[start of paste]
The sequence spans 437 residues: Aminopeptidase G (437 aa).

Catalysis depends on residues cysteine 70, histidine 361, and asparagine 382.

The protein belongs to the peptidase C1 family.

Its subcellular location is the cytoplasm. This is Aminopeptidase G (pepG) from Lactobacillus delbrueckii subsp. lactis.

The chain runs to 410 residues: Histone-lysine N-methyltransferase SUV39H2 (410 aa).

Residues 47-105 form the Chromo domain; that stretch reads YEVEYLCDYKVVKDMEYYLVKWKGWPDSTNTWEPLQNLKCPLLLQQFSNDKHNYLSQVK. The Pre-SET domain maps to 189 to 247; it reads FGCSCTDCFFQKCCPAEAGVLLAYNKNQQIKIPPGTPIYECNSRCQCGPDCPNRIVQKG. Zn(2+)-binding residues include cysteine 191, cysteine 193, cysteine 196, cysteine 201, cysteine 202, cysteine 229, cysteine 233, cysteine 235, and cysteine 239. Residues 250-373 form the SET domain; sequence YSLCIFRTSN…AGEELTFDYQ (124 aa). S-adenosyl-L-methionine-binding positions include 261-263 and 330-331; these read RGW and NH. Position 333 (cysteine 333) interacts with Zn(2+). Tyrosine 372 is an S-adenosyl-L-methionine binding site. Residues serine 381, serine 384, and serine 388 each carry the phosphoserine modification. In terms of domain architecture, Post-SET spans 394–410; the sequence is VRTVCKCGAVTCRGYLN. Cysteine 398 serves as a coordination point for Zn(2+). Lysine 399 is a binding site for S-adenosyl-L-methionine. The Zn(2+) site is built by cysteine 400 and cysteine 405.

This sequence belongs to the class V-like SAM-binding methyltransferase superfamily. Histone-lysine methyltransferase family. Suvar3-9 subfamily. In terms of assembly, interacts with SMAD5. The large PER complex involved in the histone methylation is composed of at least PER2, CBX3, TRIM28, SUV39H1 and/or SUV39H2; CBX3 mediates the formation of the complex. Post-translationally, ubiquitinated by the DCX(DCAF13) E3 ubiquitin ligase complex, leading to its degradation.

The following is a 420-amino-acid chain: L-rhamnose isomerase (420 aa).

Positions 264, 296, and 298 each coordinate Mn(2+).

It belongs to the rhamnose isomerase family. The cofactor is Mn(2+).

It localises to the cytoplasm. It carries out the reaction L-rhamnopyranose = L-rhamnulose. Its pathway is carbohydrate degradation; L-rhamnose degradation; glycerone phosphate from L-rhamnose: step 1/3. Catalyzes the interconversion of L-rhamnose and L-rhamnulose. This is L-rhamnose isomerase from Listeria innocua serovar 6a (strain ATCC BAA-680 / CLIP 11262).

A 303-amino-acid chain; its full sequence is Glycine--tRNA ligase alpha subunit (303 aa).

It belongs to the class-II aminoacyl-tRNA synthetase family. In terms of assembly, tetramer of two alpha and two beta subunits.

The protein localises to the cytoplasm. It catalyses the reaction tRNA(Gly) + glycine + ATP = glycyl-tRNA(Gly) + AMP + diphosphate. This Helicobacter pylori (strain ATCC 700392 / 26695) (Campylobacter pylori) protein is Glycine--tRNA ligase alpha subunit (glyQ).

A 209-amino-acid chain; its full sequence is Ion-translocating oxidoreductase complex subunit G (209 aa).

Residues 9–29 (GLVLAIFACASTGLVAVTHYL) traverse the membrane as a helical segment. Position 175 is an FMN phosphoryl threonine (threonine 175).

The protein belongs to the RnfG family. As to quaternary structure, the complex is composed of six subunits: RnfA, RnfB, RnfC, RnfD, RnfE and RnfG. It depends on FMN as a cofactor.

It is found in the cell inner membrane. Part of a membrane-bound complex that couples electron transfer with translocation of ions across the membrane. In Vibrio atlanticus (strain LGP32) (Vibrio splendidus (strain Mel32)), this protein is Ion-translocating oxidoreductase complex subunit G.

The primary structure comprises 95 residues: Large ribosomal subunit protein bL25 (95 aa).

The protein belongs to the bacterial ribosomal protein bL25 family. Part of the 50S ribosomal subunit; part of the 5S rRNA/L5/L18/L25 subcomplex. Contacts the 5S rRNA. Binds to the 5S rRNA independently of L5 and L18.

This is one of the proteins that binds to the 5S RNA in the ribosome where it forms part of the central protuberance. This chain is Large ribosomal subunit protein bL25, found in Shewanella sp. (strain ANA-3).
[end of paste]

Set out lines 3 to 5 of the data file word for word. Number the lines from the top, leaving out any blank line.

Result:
The protein belongs to the peptidase C1 family.

Its subcellular location is the cytoplasm. This is Aminopeptidase G (pepG) from Lactobacillus delbrueckii subsp. lactis.

The chain runs to 410 residues: Histone-lysine N-methyltransferase SUV39H2 (410 aa).